The words to the hymn we know as ‘Dear Lord and father of mankind’ were actually just five stanzas of a seventeen verse poem called, ‘The Brewing of Soma’ written by Whittier. Imagine singing seventeen verses … there would be enough time to cover the collection in a very large church !
‘The Brewing of Soma’ was a poem written by Whittier to highlight the weaknesses that he saw in the Christian worship. Soma was a drug used in Whittier’s time in Hindu religious practice to get the people into a drug- induced frenzy. Whittier likened this in his poem to the ascetic practices of the Catholic Church waving incense or the over-energetic practices of the evangelicals. He believed that worship should be God-centred and that this meant ‘centering-down’ (as the Quaker’s call it) and that too much incense or waving of arms was detrimental to worship. Quiet and contemplation, he believed, would help the Christian to find peace in the presence of God. As a curate I was licensed to six country parishes in Cambridgeshire and I could be swinging incense at 10 am and singing choruses and clapping at an 11 am service just five miles away. It is one of the greatest strengths of the Anglican Church that we can embrace so many diverse forms of worship !
I have always wondered whether Whittier meant the word ‘ordered’ to be a positive or a negative word.
‘And let our ordered lives confess the beauty of Thy peace’.
I have found that whenever I have sought order in my life God makes a demand of me that upsets everything. Just as I seem to have order in my life the Lord demands that I leave it all and start again. Perhaps what I consider to be ‘order’ is not that at all? Perhaps that’s why flesh has to retire and senses dumbed.
I have certainly found that God often speaks in that ‘still small voice of calm’ and this hymn holds a special place in many people’s hearts because we would all love that ‘simple trust like theirs who heard beside the Syrian Sea’ .
- Dear Lord and Father of Mankind
- Forgive our foolish ways
- Re-clothe us in our rightful mind,
- in purer lives thy service find,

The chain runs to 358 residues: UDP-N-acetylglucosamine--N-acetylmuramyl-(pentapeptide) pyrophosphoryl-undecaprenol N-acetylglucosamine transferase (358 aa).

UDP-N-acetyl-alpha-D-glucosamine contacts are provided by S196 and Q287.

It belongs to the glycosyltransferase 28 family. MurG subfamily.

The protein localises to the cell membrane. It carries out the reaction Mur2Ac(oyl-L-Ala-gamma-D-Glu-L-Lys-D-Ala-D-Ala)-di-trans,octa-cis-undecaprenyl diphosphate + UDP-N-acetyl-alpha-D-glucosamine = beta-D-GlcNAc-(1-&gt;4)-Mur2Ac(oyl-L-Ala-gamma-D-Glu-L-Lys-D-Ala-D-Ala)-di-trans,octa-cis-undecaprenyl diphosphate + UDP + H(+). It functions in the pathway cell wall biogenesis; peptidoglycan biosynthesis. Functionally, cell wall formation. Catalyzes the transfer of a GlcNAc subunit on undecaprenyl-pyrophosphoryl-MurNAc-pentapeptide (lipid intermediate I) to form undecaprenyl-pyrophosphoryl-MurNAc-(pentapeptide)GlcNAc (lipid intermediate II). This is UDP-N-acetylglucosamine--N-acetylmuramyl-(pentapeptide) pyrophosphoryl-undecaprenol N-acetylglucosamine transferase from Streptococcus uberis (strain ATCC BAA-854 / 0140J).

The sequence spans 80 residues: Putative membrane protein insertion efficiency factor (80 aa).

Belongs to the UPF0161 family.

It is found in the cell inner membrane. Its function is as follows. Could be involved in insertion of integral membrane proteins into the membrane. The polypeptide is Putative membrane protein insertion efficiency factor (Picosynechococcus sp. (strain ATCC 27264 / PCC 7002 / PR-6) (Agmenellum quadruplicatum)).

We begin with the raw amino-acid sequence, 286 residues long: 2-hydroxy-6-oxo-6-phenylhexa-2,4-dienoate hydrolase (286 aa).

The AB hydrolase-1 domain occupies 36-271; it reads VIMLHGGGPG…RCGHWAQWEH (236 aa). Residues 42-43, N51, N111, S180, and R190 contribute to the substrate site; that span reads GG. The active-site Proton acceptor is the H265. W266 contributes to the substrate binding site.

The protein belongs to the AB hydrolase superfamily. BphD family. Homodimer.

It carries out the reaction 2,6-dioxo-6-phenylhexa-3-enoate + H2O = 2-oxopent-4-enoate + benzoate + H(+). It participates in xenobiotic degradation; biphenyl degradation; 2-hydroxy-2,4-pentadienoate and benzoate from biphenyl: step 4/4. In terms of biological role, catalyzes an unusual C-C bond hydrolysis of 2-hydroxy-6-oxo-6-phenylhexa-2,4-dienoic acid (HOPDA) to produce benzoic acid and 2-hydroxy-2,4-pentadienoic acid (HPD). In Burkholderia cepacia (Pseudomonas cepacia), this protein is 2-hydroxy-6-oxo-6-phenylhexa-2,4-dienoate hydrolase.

- in deeper reverence, praise,
- in deeper reverence praise
- In simple trust like theirs who heard,
- beside the Syrian sea,
- the gracious calling of the Lord,
- let us, like them, without a word,
- rise up and follow thee,
- rise up and follow thee.
- O Sabbath rest by Galilee!
- O calm of hills above,
- where Jesus knelt to share with thee
- the silence of eternity,
- interpreted by love!
- interpreted by love!
- Drop thy still dew of quietness,
- till all our strivings cease,
- take from our souls the strain and stress,
- and let our ordered lives confess
- the beauty of thy peace;
- the beauty of thy peace.
- Breathe through the heats of our desire
- thy coolness and thy balm;
- let sense be dumb, let flesh retire;
- speak through the earthquake , wind and fire,
- O still, small voice of calm;
- O still, small voice of calm.
When Ingrid was a class tutor at Sir William Romney’s School in Tetbury there was something of a running joke with her class. At the end of every tutor group meeting, Ingrid would send them off with the words, “Stay Safe!” It became something of a catchphrase and the kids would be disappointed they didn’t get the ‘proper’ send-off.
Last week, I found myself using this phrase as a regular sign off on my e-mails and messages. Indeed, I have noticed that I am certainly not the only one and “Stay Safe!” has now become a fairly regular ending to messages. I am sure that I will, on occasions, continue to use it myself but some of you might have noticed that I have sometimes added “Stay Hopeful!”
In my sermon last week and also (spoiler alert) in my sermon for this Sunday, I have made mention of the importance of Hope in my own spiritual life. Everyone, if sensible, can take measures that greatly increase the chance of them staying safe but, in so doing, they can also feel that they are cutting themselves off from all those things that make life enjoyable. For people in that situation, I pray that they might find true Hope; a vision of life enfolded in God’s love where the future is sure – even if the details are somewhat blurred.
Finally, and simply because I found it amusing, I leave you with a video of a South Gloucestershire acapella folk group called The Longest Johns doing their bit to encourage us to “Stay Safe!”